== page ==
About the Author: Steve Moore is a retired FBI Agent who has 25 years of investigative experience. His experience includes the investigation and prosecution of violent crime, from murder to mass-murder and terrorism. Steve has researched the Meredith Kercher murder case extensively. I was very pleased when Steve accepted my request to write about his knowledge of this case for Injustice in Perugia. Steve has agreed to join our effort and will continue to work with us to set the record straight about this case. I would like to personally thank Steve for providing this invaluable information. Steve's expert opinion is one that comes from years of experience and one that must be respected when it comes to crimes of this nature. 



Steve's expert opinion can also be read in my new book, Injustice in Perugia
 
Available now at Amazon.com.



8 comments:

Anonymous said...

"at the actual crime scene, almost all the glass was found UNDER the clothes"
Sorry, but this is nonsense. According to all the eye witnesses including Filomena Romanelli (whose room it was) and the police who were first on the scene (and who were actually there, unlike Steve Moore), there was glass on top of a pile of clothes and there was glass was on top of her computer. The notion that the room was already in a mess when the "break-in" took place as suggested by Steve Moore is guess work, but more importantly it would mean that Filomena was lying. Why on earth would she do this, when it would mean incriminating her friend?

Anonymous said...

Steve Moore has all the information on the case. I think I'll believe an experienced investigator over a roommate who was saying random things all over the place. She got a lawyer fast enough but didn't seem inclined to help Amanda do the same.

Anonymous said...

Well I don't know why she would do that? But Filomena is to have said she was allowed to take her computer out of the flatt the day in question. So as to weather there is glass on top or under can't be quite right, can it. Why did the police say there were bloody foot prints when there were not? Why did Stephnapoi change the parameters of the DNA machine for one item and not all items? A base line is necessary! Why did the police not have a audio or visual recording when italian law requirers one? Why did the supreme court say the interrogation of Amanda Knox was illegal but Italy continues to use that interrogation as evidence? Why has none of the interrogation of Rudy Guede been publicized or allowed and when did Rudy Guede retain a lawyer and how? Was he there when he got off the train? By who's recommendation? Why did Patric Lumbuia attorney end up as second seat for the prosecution, and who's paying her? Why is a bo-dunk lawyer who instigated this entire affair and broke numerous written Italian laws sitting in the court at this time as a litigator of the law? I could go on, but Why is Amanda Knox in jail? Because the Regime says so!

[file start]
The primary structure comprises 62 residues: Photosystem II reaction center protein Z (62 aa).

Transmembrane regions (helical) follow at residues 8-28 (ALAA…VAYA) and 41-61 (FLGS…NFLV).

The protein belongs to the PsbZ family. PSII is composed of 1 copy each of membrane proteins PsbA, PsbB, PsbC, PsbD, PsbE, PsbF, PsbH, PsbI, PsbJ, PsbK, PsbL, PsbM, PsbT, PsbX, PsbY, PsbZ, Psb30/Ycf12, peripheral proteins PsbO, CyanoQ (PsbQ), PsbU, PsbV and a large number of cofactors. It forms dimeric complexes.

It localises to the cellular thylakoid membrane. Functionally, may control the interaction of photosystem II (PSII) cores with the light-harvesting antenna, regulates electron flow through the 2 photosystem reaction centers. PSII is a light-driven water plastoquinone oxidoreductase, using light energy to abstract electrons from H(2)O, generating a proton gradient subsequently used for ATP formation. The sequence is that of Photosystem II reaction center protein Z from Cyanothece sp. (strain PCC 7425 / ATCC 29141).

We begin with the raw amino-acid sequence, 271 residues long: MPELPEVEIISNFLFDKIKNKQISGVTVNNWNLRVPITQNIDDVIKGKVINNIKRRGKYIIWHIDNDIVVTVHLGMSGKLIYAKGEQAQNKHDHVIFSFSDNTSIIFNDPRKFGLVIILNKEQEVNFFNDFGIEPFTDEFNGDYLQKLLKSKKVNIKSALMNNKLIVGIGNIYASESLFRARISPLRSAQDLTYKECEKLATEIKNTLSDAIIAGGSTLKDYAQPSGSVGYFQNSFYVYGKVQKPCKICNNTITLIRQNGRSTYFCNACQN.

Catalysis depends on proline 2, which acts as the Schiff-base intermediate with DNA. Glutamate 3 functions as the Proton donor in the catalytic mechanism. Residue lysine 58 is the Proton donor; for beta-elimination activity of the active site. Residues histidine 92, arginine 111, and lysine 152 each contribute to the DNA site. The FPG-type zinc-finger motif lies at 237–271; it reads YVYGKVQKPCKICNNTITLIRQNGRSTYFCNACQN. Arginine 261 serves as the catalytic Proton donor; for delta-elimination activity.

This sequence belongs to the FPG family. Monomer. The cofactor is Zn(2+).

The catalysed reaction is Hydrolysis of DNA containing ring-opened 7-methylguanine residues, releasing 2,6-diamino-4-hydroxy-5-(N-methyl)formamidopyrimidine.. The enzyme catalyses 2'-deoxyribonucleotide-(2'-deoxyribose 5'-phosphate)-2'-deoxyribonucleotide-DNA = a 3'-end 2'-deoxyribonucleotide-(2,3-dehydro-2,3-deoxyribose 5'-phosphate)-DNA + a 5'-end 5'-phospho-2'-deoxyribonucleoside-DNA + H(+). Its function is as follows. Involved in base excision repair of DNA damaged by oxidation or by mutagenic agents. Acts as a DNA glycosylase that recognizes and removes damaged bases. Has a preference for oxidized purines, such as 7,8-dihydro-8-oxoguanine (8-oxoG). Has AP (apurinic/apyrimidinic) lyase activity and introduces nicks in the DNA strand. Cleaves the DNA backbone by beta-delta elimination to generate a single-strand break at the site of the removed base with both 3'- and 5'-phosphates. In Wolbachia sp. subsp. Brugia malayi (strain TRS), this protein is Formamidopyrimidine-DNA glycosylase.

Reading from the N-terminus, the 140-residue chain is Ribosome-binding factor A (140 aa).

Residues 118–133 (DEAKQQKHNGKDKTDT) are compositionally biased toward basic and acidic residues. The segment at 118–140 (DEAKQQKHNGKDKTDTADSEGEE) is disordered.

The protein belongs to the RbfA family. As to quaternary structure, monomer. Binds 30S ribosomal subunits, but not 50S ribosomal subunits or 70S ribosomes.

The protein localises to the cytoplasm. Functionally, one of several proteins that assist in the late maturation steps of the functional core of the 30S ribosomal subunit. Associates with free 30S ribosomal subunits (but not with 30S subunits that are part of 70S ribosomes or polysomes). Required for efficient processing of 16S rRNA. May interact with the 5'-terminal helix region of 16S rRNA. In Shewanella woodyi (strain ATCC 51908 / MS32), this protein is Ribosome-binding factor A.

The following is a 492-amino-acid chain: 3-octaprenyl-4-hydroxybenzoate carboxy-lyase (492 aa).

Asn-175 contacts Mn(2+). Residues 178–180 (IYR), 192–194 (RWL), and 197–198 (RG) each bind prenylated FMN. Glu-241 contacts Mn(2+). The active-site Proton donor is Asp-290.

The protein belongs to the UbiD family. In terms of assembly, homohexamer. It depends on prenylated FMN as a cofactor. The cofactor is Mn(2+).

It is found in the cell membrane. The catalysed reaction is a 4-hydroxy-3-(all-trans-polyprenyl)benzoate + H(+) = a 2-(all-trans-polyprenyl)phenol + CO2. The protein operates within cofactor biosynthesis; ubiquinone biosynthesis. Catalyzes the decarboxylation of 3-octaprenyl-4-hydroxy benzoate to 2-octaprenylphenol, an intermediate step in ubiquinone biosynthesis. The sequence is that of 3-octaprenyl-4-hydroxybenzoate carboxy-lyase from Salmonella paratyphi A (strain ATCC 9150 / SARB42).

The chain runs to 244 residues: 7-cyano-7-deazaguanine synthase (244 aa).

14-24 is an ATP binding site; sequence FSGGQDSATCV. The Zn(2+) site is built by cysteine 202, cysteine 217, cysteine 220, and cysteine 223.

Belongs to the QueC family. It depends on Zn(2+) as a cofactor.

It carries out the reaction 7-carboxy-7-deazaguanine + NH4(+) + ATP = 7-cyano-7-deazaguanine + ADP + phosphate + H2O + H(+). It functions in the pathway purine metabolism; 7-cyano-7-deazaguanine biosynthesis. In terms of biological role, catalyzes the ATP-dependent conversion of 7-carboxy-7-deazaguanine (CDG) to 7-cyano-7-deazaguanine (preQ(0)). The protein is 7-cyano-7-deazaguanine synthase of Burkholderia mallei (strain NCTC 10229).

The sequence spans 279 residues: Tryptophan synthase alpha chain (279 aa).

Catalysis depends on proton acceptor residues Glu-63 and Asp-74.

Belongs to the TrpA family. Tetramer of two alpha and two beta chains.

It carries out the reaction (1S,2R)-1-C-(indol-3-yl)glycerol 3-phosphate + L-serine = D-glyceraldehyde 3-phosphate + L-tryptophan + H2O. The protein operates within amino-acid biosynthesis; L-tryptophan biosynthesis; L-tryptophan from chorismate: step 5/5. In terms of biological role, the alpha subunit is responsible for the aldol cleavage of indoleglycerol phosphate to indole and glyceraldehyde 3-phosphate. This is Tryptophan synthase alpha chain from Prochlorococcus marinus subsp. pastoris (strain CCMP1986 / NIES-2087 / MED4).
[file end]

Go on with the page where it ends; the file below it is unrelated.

Anonymous said...

I guess a movie about a small time drug dealer and petty thief breaking into the house and killing Meredith and then fleeing the country,which is of course what really happened,wouldn't be a movie anyone would want to watch.There is still no explanation after three years of how Amanda and Raffaele met Guede that night or how three people could all be guilty of the same murder when there is only one fatal stab wound.The idea that the break in was staged is ludicrous.Why would Amanda and Raffaele stage a crime that looks just like Guede's previous burglaries.As Paul Ciolino said,"The idea that this crime was committed by a group masterminded by Knox is self evidently ridiculous but they love conspiracies in Italy.The more bizarre and silly the better they like them." Fortunately it doesn't sound like the new judge believes in this garbage.How could anybody after reading the Massei report which is filled with absurd and preposterous nonsense.

Anonymous said...

Vince the question arose that is really pertinent. If there were large amounts of blood, why did the postal workers not immediately call it in and vacate the scene. Reason, it wasn't that alarming. Secondly, why if Raffaele is trying to cover something up he wouldn't one not allow the postals in and two not report blood. Shes not here is a simple answer to the postal police. No, though there is mystery around the events there is not intent to cover up or evidence of involvement. Thats why the police made up the evidence and have gone to such lengths to cover up their own mistakes in doing so. The prosecutor wanted to control the outcome but it went viral.

Joni Martin- Iowa said...

I just wanted to state that I watched this movie. While watching it I did NOT for one second assume that all facts were 100% correct because lets face it, it's a movie. In reguard to facts like the glass and blood, I assumed it was the proscution/poice POV. When the credits rolled on this movie I felt strongly that Amanda Knox was innocent. And I was moved enough to start researching on the internet. Now, only 24 hours later I am CONVINCED she is innocent. If this movie is not all accurate, I understand the frustration of people who know the real evidence, but if it gets people interested enought to go online and read, then isn't it doing something possitive anyway?? That is just my opinion of course.

michellesings said...

I think that ultimately this movie (I haven't watched it however) (or the documentary), will end up HELPING Amanda and Rafaelle because, regardless, it's stirring up public interest. Normal people will figure it out pretty darned quick. I thought they were going to take out the murder scene, and I considered watching it, but found out there were still disturbing pictures of Meredith in it. I DO think this was wrong... I still feel sad about it, however, I know that Amanda and Rafaelle are innocent.